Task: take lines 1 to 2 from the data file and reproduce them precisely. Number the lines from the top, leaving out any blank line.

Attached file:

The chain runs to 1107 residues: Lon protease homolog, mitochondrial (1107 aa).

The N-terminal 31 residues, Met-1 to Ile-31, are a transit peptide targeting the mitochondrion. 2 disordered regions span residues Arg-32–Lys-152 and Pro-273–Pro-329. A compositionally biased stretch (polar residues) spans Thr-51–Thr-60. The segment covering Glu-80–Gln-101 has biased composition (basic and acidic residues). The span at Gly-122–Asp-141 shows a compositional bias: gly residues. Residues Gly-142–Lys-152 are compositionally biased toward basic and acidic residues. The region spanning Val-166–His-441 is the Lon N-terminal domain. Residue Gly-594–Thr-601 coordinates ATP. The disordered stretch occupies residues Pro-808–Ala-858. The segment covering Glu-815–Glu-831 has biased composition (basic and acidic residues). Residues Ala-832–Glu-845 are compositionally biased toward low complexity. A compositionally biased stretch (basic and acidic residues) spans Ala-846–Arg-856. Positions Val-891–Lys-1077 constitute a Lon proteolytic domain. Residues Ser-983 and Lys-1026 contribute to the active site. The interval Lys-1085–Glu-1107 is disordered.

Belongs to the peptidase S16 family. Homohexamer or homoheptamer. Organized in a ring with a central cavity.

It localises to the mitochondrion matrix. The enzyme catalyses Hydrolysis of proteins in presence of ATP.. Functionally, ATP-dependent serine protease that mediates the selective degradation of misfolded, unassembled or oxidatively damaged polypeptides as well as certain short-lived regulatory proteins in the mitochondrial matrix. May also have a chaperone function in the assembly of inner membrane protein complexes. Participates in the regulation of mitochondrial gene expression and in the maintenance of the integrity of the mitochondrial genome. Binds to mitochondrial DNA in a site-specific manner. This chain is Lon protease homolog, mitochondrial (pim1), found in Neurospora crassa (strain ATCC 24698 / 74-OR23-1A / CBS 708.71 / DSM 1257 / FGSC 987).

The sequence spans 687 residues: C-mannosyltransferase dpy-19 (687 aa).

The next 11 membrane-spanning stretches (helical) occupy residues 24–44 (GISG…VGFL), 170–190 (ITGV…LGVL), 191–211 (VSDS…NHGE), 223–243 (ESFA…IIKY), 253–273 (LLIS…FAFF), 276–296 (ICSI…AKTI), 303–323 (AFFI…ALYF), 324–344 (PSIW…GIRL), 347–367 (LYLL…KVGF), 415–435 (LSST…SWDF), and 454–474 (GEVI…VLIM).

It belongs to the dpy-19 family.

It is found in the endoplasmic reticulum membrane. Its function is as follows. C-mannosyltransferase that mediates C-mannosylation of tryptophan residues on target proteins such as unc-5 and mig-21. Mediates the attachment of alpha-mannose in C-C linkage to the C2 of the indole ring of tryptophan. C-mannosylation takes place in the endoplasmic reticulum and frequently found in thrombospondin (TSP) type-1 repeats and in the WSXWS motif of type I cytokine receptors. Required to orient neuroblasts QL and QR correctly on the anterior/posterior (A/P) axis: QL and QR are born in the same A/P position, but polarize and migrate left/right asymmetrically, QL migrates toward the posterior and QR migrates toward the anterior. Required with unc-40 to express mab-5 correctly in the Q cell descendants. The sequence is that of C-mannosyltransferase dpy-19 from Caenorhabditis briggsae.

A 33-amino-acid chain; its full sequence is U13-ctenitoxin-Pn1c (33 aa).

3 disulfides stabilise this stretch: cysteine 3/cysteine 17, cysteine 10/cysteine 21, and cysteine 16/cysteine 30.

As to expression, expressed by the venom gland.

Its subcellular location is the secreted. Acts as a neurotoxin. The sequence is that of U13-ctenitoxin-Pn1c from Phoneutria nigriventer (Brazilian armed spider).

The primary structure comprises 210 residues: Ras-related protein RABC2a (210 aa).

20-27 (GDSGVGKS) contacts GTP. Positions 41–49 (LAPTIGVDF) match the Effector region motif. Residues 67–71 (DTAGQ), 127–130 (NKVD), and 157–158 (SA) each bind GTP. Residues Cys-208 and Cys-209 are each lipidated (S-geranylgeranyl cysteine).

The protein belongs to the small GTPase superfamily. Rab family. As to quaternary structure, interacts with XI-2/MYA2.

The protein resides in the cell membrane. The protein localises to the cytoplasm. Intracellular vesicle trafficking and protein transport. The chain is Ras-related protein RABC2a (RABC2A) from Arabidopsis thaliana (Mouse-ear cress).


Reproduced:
The chain runs to 1107 residues: Lon protease homolog, mitochondrial (1107 aa).

The N-terminal 31 residues, Met-1 to Ile-31, are a transit peptide targeting the mitochondrion. 2 disordered regions span residues Arg-32–Lys-152 and Pro-273–Pro-329. A compositionally biased stretch (polar residues) spans Thr-51–Thr-60. The segment covering Glu-80–Gln-101 has biased composition (basic and acidic residues). The span at Gly-122–Asp-141 shows a compositional bias: gly residues. Residues Gly-142–Lys-152 are compositionally biased toward basic and acidic residues. The region spanning Val-166–His-441 is the Lon N-terminal domain. Residue Gly-594–Thr-601 coordinates ATP. The disordered stretch occupies residues Pro-808–Ala-858. The segment covering Glu-815–Glu-831 has biased composition (basic and acidic residues). Residues Ala-832–Glu-845 are compositionally biased toward low complexity. A compositionally biased stretch (basic and acidic residues) spans Ala-846–Arg-856. Positions Val-891–Lys-1077 constitute a Lon proteolytic domain. Residues Ser-983 and Lys-1026 contribute to the active site. The interval Lys-1085–Glu-1107 is disordered.